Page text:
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Medals And History

Shortly after the December 7th attack on Pearl Harbor, 

Male pilots became a vital resource in the war effort. When they proved scarce to come by, the Army Air Force decided to train experienced women to fly non-combat missions, allowing more male pilots to be deployed for combat positions.  

Twenty-five thousand women with pilot's licenses applied to the Army's Women's Airforce Service Pilots program, WASP.

Only 1,900 were accepted. 1,074 graduated to become the first women ever to fly U.S. military aircraft.  Often resented and under appreciated, the WASP flew in almost every mission except combat, in virtually every aircraft available to the military at the time. 

Without the pay and entitlements enjoyed by men in the same positions, they logged more than 60 million miles and provided over 50% of troop ferrying service. The attrition and accident rates of the WASP compared favorably to that of their male counterparts, speaking volumes for their abilities, and paving the way for the future of today's women pilots and astronauts. Their achievements shine brightly as proof that women have always been capable of serving in any aspect of war that they set their minds to. All they need is the opportunity to go out and do it.  

It is possible that some people have never heard of the WASP program. Not at all surprising. When men began to return from war the program was ended -- without fanfare and without any benefit to the women who served -- in 1944. The women who served were not given any veteran's benefits. The 38 women who lost their lives were not covered under any insurance or burial benefit. Despite the fact that they went to Officer Training schools, they were not given any military status. Their records were sealed, classified as Secret, giving historians no access to them for over thirty years, preventing their accomplishments from being in any of the history books on World War II.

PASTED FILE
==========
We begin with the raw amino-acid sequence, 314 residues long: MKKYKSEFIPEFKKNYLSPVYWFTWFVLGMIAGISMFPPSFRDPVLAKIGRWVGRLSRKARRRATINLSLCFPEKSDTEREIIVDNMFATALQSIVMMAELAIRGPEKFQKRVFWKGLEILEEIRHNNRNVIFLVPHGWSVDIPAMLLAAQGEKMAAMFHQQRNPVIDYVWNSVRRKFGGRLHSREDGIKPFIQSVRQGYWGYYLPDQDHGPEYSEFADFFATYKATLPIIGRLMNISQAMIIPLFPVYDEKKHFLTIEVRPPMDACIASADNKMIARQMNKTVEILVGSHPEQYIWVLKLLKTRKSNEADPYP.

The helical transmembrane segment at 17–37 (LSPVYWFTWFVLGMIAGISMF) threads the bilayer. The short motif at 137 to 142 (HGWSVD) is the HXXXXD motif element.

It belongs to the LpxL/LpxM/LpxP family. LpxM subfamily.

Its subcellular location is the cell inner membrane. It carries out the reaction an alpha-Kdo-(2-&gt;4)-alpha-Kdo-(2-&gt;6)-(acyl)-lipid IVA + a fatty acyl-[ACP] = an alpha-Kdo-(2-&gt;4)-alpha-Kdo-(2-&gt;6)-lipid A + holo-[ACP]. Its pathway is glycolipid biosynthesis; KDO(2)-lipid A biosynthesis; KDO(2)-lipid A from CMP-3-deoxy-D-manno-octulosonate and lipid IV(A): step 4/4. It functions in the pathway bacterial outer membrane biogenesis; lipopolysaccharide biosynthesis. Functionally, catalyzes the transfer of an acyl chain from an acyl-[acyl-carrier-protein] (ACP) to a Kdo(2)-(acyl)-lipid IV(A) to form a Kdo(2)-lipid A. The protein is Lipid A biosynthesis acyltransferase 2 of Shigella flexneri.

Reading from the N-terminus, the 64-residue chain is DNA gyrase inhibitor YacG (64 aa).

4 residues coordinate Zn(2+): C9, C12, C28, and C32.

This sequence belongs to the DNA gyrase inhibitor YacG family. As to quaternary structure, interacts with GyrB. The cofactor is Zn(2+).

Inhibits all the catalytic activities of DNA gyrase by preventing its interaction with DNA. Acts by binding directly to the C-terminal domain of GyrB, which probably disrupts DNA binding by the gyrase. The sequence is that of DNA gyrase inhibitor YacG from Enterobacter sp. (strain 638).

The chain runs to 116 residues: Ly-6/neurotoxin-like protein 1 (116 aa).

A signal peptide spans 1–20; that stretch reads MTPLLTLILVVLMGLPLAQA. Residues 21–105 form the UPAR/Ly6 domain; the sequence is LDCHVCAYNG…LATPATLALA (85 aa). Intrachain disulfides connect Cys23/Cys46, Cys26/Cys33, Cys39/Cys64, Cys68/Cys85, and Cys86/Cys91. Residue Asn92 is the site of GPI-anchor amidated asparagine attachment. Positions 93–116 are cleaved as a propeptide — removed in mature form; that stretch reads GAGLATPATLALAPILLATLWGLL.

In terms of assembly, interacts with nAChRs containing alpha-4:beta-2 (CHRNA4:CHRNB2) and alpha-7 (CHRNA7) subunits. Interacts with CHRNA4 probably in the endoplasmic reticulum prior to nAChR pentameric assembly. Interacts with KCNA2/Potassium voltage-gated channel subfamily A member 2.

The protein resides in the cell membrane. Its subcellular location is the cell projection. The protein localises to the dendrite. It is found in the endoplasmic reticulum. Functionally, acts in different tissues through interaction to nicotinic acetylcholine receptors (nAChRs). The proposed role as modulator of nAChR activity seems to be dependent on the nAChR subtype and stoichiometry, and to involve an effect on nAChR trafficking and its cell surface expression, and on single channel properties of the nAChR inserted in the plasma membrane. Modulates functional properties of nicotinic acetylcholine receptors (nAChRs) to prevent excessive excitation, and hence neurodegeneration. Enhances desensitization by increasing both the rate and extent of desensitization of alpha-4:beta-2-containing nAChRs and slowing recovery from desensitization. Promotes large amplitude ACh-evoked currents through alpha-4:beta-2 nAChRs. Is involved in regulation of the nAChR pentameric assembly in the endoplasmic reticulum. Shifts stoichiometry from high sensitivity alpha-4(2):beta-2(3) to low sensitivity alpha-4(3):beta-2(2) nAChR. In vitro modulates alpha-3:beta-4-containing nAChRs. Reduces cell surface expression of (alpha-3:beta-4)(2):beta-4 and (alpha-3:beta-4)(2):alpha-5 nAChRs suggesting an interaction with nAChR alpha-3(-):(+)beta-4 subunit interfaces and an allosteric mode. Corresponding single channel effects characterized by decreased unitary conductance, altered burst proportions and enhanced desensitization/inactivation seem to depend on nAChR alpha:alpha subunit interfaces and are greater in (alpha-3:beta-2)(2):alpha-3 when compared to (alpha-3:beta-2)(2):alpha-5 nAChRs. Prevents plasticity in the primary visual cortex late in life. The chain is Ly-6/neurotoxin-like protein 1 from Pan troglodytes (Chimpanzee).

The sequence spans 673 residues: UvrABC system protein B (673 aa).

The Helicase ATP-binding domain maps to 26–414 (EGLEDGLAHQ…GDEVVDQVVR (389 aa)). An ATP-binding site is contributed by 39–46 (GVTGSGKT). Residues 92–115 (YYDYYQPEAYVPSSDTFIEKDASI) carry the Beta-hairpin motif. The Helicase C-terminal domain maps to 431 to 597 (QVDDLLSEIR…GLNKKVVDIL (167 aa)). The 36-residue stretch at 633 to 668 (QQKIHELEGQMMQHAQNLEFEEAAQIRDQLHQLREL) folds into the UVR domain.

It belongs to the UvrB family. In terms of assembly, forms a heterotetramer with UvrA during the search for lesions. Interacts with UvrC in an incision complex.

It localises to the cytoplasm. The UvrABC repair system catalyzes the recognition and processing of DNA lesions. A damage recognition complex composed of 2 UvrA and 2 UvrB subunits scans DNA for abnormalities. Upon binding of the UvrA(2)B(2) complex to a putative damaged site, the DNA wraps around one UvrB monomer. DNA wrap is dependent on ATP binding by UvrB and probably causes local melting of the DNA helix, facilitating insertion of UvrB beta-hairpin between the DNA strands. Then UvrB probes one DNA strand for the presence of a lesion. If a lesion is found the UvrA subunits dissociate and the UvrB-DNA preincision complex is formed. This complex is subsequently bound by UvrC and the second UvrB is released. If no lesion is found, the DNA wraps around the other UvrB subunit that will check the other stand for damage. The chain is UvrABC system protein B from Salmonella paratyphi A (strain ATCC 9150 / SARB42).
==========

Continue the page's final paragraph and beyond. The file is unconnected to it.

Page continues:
It wasn't until 1977, when President Carter signed a bill into Congress granting WASP WWII Veteran status (without full benefit), that they were given much recognition. In 1984 they were awarded World War II Victory Medals and Theater Service Medals. And finally, in May of 2010, President Obama awarded the Congressional Gold Medal to the WASP in honor of their service, and a ceremony was held in Washington for them shortly thereafter. Over sixty years after they answered the call of the nation, and after many of them have already passed on, we are finally able to look upon and acknowledge the tremendous effort given and achievements that these amazing women made. 
Courtesy of Brandan Hill-Mann.

For information on obtaining medals click here.
Click link to obtain information about the bronze copy of the Congressional Medal.